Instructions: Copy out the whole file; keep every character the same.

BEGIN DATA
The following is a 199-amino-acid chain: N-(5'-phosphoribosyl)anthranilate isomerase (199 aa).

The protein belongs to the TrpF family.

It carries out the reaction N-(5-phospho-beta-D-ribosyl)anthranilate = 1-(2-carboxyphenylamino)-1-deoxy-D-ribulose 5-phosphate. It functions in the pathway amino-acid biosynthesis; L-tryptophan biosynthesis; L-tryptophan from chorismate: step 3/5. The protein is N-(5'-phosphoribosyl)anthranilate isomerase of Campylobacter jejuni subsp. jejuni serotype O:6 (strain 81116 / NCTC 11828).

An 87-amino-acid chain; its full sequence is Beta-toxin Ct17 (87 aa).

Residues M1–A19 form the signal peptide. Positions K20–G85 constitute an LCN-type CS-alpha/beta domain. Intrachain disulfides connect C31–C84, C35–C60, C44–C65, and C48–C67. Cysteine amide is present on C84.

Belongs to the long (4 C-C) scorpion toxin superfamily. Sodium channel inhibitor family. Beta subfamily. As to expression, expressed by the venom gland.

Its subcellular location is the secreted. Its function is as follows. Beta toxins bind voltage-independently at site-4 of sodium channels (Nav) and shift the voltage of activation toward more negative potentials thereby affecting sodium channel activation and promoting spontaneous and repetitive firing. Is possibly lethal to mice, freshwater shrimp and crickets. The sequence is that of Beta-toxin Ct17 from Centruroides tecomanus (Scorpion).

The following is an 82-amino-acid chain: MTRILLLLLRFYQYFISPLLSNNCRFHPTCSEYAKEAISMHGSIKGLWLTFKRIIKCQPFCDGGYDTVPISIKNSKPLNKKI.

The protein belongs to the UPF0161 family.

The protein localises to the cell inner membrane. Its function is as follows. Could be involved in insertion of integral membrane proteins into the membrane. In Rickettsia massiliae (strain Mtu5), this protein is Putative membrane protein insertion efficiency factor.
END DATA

The following is a 199-amino-acid chain: N-(5'-phosphoribosyl)anthranilate isomerase (199 aa).

The protein belongs to the TrpF family.

It carries out the reaction N-(5-phospho-beta-D-ribosyl)anthranilate = 1-(2-carboxyphenylamino)-1-deoxy-D-ribulose 5-phosphate. It functions in the pathway amino-acid biosynthesis; L-tryptophan biosynthesis; L-tryptophan from chorismate: step 3/5. The protein is N-(5'-phosphoribosyl)anthranilate isomerase of Campylobacter jejuni subsp. jejuni serotype O:6 (strain 81116 / NCTC 11828).

An 87-amino-acid chain; its full sequence is Beta-toxin Ct17 (87 aa).

Residues M1–A19 form the signal peptide. Positions K20–G85 constitute an LCN-type CS-alpha/beta domain. Intrachain disulfides connect C31–C84, C35–C60, C44–C65, and C48–C67. Cysteine amide is present on C84.

Belongs to the long (4 C-C) scorpion toxin superfamily. Sodium channel inhibitor family. Beta subfamily. As to expression, expressed by the venom gland.

Its subcellular location is the secreted. Its function is as follows. Beta toxins bind voltage-independently at site-4 of sodium channels (Nav) and shift the voltage of activation toward more negative potentials thereby affecting sodium channel activation and promoting spontaneous and repetitive firing. Is possibly lethal to mice, freshwater shrimp and crickets. The sequence is that of Beta-toxin Ct17 from Centruroides tecomanus (Scorpion).

The following is an 82-amino-acid chain: MTRILLLLLRFYQYFISPLLSNNCRFHPTCSEYAKEAISMHGSIKGLWLTFKRIIKCQPFCDGGYDTVPISIKNSKPLNKKI.

The protein belongs to the UPF0161 family.

The protein localises to the cell inner membrane. Its function is as follows. Could be involved in insertion of integral membrane proteins into the membrane. In Rickettsia massiliae (strain Mtu5), this protein is Putative membrane protein insertion efficiency factor.